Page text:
• Although many top executives think their vision is clearly stated, upon closer examination it is apparent that they are referring to a mission statement or a published credo or even to an advertising slogan.
  2. If the organization continues on its current path, where will it be heading over the next decade?
    How good would such a direction be?

    • Leaders have a tendency to be overly optimistic about the future prospects of their organization.
    • An inconsistency between a company vision and reality might require at least a modification of its current sense of direction and, more likely, a whole new vision.
  3. Do the key people in the organization know where the organization is headed and agree on the direction?
    • For a vision to be effective, it must be well understood and widely shared in the organization.
  4. Do the structures, processes, personnel, incentives, and information systems support the current direction of the organization?
    • Once a vision exists, it can succeed only if the organization is positioned to support it.
    • If some operating practices support the stated vision, and others do not, that raises questions about how committed leadership and management are to the vision.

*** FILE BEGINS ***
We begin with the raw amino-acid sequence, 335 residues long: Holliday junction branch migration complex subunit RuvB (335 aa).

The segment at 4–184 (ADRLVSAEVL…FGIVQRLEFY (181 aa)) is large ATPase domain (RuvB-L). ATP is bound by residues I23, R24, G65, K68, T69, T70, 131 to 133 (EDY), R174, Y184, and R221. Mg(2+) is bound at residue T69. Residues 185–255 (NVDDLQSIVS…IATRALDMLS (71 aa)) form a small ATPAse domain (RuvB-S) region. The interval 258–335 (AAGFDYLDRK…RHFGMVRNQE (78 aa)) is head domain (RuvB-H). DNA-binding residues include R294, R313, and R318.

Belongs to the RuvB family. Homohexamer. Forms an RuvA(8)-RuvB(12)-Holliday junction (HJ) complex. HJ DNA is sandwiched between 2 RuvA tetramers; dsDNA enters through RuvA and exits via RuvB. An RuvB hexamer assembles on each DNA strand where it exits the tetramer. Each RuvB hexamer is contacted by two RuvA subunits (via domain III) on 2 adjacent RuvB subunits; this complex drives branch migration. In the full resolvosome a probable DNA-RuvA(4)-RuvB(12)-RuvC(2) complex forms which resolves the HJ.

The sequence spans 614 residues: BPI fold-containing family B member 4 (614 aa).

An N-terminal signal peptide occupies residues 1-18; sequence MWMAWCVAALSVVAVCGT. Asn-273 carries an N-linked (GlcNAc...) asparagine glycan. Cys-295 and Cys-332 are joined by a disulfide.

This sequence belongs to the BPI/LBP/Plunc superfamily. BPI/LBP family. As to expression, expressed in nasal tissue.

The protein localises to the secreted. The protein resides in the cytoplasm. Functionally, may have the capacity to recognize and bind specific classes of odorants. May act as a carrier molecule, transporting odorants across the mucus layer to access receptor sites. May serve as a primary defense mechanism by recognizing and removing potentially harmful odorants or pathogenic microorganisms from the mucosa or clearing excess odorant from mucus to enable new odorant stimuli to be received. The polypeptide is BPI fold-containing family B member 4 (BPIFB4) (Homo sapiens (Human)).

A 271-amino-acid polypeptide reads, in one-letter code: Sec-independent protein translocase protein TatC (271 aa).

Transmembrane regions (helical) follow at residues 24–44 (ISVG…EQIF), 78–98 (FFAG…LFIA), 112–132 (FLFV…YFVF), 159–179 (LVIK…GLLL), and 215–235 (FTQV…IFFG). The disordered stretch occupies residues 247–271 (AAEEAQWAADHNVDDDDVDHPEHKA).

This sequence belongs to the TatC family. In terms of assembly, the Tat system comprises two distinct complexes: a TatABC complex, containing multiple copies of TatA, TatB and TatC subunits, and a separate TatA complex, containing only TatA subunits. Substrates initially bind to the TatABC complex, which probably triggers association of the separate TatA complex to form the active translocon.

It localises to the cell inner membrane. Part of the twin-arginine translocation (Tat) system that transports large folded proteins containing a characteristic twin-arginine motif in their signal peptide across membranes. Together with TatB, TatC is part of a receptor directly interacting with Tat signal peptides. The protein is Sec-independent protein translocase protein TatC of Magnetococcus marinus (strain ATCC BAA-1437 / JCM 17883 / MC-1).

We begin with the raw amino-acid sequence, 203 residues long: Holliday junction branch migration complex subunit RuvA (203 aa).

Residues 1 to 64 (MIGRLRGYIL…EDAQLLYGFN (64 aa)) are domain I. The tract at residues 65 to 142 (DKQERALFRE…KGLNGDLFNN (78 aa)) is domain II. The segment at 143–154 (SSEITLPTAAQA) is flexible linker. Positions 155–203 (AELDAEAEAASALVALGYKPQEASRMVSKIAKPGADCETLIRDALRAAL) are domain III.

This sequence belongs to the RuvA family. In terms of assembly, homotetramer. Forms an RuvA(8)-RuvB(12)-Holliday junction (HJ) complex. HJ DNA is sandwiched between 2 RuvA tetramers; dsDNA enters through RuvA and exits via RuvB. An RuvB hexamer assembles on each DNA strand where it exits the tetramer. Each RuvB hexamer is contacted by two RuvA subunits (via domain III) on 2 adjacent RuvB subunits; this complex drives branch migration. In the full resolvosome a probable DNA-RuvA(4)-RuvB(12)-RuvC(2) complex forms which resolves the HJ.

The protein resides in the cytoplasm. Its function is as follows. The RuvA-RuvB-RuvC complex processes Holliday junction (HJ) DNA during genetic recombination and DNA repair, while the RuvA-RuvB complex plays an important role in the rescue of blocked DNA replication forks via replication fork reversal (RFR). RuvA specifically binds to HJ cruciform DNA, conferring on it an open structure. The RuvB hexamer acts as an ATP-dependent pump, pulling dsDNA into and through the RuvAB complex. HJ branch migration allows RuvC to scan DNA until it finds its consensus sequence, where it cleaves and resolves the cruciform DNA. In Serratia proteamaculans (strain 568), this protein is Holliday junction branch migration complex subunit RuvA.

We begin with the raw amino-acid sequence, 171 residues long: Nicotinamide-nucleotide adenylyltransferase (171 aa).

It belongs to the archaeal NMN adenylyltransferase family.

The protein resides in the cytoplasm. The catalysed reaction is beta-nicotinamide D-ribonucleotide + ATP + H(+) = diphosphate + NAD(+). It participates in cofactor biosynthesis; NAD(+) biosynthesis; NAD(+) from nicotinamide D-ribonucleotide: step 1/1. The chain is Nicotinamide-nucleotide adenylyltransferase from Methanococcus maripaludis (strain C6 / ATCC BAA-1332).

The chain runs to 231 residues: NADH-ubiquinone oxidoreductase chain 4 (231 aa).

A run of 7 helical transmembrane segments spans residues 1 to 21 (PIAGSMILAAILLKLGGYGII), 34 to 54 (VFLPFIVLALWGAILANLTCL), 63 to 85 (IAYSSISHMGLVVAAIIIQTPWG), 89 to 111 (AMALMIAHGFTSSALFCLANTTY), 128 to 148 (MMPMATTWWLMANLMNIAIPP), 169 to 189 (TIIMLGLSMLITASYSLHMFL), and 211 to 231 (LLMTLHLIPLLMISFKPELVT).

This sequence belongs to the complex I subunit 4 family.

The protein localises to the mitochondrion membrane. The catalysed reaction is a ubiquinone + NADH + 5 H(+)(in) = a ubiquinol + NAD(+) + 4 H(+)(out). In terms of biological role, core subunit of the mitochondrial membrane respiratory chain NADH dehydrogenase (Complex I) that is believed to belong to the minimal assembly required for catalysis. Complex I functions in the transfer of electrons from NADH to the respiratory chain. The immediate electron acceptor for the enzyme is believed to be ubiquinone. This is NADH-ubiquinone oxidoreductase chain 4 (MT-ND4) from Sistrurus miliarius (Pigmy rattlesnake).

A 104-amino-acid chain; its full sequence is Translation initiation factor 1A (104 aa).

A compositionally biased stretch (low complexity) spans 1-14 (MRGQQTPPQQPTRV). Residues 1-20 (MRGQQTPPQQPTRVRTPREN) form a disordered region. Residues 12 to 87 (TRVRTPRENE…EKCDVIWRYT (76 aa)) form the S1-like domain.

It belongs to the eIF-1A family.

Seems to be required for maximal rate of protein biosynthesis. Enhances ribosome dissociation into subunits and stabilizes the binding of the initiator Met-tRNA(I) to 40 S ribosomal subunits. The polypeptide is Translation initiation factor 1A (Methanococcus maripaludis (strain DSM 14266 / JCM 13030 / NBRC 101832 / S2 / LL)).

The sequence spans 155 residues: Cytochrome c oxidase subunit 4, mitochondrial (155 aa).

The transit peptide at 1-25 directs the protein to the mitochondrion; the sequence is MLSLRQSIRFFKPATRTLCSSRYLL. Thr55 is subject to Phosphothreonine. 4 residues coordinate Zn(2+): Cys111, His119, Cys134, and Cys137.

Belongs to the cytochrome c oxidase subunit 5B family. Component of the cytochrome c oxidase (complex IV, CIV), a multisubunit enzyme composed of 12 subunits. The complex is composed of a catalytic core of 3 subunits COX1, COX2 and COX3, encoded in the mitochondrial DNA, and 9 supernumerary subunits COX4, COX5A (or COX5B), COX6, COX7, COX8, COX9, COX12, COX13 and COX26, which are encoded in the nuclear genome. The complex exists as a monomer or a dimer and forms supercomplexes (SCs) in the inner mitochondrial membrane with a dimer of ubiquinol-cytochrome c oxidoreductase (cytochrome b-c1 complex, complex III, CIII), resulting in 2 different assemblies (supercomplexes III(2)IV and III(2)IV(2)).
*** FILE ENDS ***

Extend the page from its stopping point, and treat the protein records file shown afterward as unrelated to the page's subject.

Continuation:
Constituencies And Their Needs

p.62: A stakeholder is anyone who has the power to exert an influence on your organization or who is strongly influenced by your organization in some significant way.

  1. Who are the most critical stakeholders – both inside and outside your organization — and of these, which are the most important?
  2. What are the major interests and expectations of the five or six most important stakeholders regarding the future of your organization?
  3. What threats or opportunities emanate from these critical stakeholders?
  4. Considering yourself a stakeholder, what do you personally and passionately want to make happen in your organization?

p.71: Targeting Your Vision

  1. What are the boundaries to your new vision?
    For example, are there time, geographical, or social constraints?
  2. What must the vision accomplish?
    How will you know when it is successful?

    • A clear distinction should be made between the vision itself, which is a substantive statement of intent or direction, and the measures of success of that vision.
    • Measures of success help the leader understand what kind of vision is needed, even though they must never be confused with the vision itself.
  3. Which critical issues must be addressed in the vision?

p.79-82: How To Think About The Future

The uncertainty also increases with the complexity of the area being examined and with the extent to which actual outcomes depend on human actions as opposed to physical or natural ones.